While you were sleeping, we compiled the biggest stories of the day in one place. Each story has a quick and easy summary, so you're prepared for whatever the day brings. Just click on the links if you want to know more!
1. Look up for the Super Pink Moon tonight!
According to NASA, the full moon that peaks tonight will mark the first “supermoon” of 2021 — meaning the moon will look larger and brighter than normal.
Today’s event is also being referred to as the “Super Pink Moon,” but it will have nothing to do with the moon's color. The Pink Moon is the Old Farmer’s Almanac nickname for April’s full moon. According to the Almanac, the “Pink Moon” got its name because it often corresponds with the early springtime blooms of creeping phlox, a flower native to northern and eastern North America.
Learn more about how to spot the Super Pink Moon at the link above.
2. Gavel awaits Florida lawmakers in session’s closing week
Florida lawmakers are expected to gavel their session to a close on Friday — if they can produce a state budget by Tuesday — but return to the state Capitol two weeks later for a special session to consider a new gaming compact with the Seminole Tribe.
While a state budget is the only legislation required of lawmakers, several major bills still await passage: a nationally watched elections bill, proposals focused on Big Tech and a measure that would bring more scrutiny to use of force by law enforcement officers.
The proposal would require law enforcement agencies to launch independent investigations -- conducted by another law enforcement agency -- of any incidents leading to a death. That report would have to be submitted to a state attorney for review.
3. Florida resumes use of Johnson & Johnson vaccine
The Florida Division of Emergency Management says the federally-supported vaccination sites have resumed the use of the one-dose Johnson & Johnson vaccine on Sunday.
The COVID-19 consent and screening form has new language in the immunization screening guidance section to comply with recently issued guidance.
All clinics in Florida will continue administering the Pfizer or Moderna vaccines.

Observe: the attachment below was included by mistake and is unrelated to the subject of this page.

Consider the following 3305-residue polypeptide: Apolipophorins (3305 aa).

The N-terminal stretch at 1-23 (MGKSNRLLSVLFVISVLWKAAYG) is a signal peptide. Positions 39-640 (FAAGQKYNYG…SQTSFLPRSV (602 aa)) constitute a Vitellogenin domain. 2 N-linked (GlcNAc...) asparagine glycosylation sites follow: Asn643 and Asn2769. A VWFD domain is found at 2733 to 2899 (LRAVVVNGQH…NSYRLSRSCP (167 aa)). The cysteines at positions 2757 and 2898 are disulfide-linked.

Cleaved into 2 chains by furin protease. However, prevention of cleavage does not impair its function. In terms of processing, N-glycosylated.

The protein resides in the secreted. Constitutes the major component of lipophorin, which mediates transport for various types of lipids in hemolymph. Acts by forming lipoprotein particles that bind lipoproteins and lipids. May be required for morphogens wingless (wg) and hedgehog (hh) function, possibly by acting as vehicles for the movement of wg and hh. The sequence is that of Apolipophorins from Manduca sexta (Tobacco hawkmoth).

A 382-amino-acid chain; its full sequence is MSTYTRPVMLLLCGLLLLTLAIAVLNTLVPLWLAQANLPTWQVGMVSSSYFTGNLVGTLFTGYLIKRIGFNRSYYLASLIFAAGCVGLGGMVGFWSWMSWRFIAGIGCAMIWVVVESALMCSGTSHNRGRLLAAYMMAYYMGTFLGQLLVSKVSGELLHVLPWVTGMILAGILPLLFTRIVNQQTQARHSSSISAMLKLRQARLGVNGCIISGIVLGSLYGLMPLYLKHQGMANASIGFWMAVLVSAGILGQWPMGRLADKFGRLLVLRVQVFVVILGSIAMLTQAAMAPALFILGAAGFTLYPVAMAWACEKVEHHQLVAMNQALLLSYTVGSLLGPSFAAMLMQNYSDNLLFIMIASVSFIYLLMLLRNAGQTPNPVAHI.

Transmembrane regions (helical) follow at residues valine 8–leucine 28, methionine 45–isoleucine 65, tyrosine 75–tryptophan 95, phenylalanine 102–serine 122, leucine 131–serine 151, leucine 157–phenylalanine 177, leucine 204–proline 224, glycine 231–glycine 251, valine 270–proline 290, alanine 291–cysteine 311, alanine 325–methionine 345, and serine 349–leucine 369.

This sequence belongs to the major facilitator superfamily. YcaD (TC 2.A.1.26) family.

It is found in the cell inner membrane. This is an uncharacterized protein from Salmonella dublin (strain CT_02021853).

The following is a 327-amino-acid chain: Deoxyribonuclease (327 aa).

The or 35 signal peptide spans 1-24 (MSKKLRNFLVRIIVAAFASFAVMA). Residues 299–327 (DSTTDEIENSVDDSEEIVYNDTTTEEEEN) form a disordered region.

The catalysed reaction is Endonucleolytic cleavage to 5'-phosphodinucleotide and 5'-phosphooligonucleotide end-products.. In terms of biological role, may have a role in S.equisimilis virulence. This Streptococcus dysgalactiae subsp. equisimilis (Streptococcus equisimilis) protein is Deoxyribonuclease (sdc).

4. President Biden approaches his first 100 days
As he rounds out his first 100 days in office, President Joe Biden’s focus on reining in the coronavirus during the early months of his administration seems to have paid off: He can check off nearly all his campaign promises centered on the pandemic.
Biden has delivered on a number of his biggest campaign pledges focused on climate change and the economy as well. But some issues have proved to be tougher for the administration — including immigration, where Biden is grappling with how to enact promised reforms in the face of a steep increase in unaccompanied minors seeking to cross the border.
You can find a full list on where Biden stands on some of his key promises at the link above.
5. And the Oscar goes to...
The 93rd Academy Awards was a production reimagined due to the pandemic. There was no host, no audience, nor face masks for nominees attending the ceremony at Los Angeles’ Union Station.
There were many historic wins Sunday night. Two women were nominated for best director for the first time in the show's history. Chloé Zhao was nominated for her work on "Nomadland," and Emerald Fennell was nominated for directing "Promising Young Woman." Zhao took the Oscar Sunday night, making her just the second woman to win best director in the academy's 93 years (following Kathryn Bigelow for "The Hurt Locker"), and the first woman of color.
You can find the full list of winners at the link above.
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On This Day In History
On April 26, 1954, the Salk polio vaccine field trials, involving 1.8 million children, begin at the Franklin Sherman Elementary School in McLean, Virginia. Children in the United States, Canada and Finland participated in the trials, which used for the first time the now-standard double-blind method, whereby neither the patient nor attending doctor knew if the inoculation was the vaccine or a placebo.
On year later, on April 12, 1955, researchers announced the vaccine was safe and effective and it quickly became a standard part of childhood immunizations in America. In the ensuing decades, polio vaccines would all but wipe out the highly contagious disease in the Western Hemisphere.
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